Construction business owners note that input prices increased 0.2% in September, mainly due to rising energy costs. This follows a 1.5% materials price increase in August, the first in six months.

While the increase may seem small, it could significantly impact your bottom line, especially if you’re already struggling with rising costs in other areas, such as labor and equipment.
In this blog post, we’ll take a closer look at the latest construction input price data and offer some tips for managing these rising costs in your business.

What’s driving the increase in construction input prices?

The increase in construction input prices in September was mainly due to rising energy costs. Prices increased in all three energy subcategories: crude petroleum, unprocessed energy materials, and natural gas.

What impact is the increase in construction input prices having on contractors?

The increase in construction input prices is putting pressure on contractors’ margins. Many contractors are already struggling to find and retain workers, and the rising cost of materials makes it even more difficult to profit.

What can construction business owners do to manage rising costs?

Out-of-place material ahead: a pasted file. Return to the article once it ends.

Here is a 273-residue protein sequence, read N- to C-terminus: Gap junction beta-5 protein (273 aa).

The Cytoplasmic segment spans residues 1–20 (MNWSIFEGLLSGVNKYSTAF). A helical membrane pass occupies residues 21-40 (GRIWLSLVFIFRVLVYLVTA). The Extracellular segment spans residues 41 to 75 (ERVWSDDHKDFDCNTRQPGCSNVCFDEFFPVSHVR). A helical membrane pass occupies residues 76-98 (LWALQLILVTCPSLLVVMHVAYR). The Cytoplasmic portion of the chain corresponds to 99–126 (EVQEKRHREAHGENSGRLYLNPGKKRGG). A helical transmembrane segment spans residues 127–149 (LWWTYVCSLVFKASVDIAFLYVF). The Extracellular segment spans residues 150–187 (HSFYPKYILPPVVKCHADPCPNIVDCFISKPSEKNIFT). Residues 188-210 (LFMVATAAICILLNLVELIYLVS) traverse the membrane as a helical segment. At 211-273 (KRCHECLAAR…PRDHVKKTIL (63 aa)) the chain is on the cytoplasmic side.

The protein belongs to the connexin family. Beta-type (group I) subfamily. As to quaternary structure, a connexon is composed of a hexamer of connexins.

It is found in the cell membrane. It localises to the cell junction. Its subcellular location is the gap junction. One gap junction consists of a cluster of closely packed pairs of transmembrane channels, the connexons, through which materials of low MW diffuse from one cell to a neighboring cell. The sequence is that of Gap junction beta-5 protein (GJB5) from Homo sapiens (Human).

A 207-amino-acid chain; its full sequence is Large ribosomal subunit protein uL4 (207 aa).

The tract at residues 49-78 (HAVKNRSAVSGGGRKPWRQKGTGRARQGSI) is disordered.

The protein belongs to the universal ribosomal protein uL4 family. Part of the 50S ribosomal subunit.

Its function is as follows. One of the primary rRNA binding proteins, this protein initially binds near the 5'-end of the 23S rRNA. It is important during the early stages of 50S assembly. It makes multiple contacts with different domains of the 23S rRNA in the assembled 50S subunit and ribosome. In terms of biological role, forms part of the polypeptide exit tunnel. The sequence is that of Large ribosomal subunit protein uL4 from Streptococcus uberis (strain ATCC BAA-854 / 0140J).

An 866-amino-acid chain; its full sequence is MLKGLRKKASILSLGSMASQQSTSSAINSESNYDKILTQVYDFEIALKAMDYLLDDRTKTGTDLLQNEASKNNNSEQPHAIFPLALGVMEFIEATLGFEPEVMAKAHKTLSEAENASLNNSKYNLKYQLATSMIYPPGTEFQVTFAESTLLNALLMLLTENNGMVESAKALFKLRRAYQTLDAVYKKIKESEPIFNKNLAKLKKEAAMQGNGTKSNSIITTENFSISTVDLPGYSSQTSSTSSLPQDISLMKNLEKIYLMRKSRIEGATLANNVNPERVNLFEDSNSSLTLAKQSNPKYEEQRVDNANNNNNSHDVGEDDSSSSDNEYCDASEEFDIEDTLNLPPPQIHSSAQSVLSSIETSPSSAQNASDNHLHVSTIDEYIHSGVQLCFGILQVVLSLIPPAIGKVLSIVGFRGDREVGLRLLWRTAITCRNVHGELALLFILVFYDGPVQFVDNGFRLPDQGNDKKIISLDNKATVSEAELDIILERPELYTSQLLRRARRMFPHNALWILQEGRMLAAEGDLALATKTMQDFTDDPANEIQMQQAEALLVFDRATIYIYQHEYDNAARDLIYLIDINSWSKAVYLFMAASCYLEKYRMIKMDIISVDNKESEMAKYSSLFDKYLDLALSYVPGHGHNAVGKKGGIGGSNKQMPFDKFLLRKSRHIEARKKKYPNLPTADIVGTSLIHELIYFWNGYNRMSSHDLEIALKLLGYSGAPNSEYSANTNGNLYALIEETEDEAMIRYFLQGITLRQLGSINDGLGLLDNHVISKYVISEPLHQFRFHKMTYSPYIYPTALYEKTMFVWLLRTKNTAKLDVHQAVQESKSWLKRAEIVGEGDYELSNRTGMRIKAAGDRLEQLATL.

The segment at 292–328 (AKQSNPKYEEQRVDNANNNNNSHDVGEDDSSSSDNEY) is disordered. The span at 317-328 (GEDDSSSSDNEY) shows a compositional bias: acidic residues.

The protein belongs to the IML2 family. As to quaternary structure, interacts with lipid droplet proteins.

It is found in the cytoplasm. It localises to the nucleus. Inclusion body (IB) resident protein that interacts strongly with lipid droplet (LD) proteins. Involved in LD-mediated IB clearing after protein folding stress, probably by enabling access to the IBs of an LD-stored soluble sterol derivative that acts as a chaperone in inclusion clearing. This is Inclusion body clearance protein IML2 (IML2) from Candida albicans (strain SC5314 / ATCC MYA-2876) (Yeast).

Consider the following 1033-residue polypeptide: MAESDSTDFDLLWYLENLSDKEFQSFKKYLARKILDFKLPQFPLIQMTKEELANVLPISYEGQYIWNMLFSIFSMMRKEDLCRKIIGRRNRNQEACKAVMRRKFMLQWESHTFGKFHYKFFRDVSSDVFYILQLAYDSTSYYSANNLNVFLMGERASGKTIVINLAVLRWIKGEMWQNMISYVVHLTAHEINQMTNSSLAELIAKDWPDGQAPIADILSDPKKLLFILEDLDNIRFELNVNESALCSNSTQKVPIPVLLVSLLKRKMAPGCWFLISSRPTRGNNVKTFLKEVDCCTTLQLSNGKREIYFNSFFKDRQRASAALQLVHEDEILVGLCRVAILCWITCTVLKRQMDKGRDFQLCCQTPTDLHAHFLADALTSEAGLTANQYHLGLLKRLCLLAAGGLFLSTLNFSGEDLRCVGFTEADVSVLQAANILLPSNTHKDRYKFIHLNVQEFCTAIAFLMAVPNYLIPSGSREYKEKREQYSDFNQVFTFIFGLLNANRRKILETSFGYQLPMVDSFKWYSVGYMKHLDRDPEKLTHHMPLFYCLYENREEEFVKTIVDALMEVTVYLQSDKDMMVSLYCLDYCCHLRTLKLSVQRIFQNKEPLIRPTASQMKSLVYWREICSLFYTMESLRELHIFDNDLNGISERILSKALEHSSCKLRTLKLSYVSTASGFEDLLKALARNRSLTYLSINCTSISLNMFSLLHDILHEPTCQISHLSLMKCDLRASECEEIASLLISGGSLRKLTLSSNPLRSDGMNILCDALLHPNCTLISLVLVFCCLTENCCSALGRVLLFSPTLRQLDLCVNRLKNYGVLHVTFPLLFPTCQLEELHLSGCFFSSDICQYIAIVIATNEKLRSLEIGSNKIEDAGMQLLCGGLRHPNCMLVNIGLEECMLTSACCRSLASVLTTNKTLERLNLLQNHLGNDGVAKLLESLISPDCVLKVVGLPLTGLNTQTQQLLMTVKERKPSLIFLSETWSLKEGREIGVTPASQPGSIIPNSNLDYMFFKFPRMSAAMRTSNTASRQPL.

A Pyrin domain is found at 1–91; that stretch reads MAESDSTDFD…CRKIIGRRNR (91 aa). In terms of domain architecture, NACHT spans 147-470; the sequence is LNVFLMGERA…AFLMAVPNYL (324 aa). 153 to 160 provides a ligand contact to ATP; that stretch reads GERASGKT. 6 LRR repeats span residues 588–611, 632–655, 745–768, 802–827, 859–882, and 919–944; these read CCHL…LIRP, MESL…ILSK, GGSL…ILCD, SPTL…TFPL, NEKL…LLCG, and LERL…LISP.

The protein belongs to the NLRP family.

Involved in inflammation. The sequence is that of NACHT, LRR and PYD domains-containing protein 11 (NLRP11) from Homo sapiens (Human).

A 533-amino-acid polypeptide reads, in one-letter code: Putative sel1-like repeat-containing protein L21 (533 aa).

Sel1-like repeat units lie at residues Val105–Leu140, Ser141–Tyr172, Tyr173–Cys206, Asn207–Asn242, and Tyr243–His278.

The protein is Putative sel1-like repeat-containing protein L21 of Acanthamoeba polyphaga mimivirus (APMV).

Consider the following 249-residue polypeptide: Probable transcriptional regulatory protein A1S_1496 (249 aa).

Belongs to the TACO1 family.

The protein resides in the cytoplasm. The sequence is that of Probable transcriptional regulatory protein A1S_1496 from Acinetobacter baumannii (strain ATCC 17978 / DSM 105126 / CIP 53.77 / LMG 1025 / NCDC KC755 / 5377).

There are a few things that construction business owners can do to manage rising costs:
  • Shop around for the best prices on materials. There are often multiple suppliers for the same materials, so comparing prices before purchasing is essential.
  • Negotiate with suppliers. You can negotiate lower prices if you have a good relationship with your suppliers.
  • Lock in prices in advance. If you know that you’ll need a specific material in the future, you can lock in a price with your supplier. This can help to protect you from future price increases.
  • Be efficient with your materials. Make sure that you’re using your materials efficiently and avoiding waste. This can reduce your overall costs.


The increase in construction input prices is a challenge for contractors, but there are steps that you can take to manage these rising costs in your business. By shopping around for the best prices, negotiating with suppliers, locking in prices in advance, and being efficient with your materials, you can minimize the impact of these rising costs on your bottom line.

Additional tips and advice:

  • Consider using alternative materials. If the price of a particular material is rising, consider using an alternative material. For example, if lumber prices rise, consider using concrete or steel.
  • Talk to your customers. Be upfront with your customers about the rising cost of materials and how it may impact the price of their project.
  • Get creative with your project planning. There may be ways to reduce the needed materials or use more efficient construction methods.
By following these tips, you can manage the rising cost of construction input prices and protect your bottom line.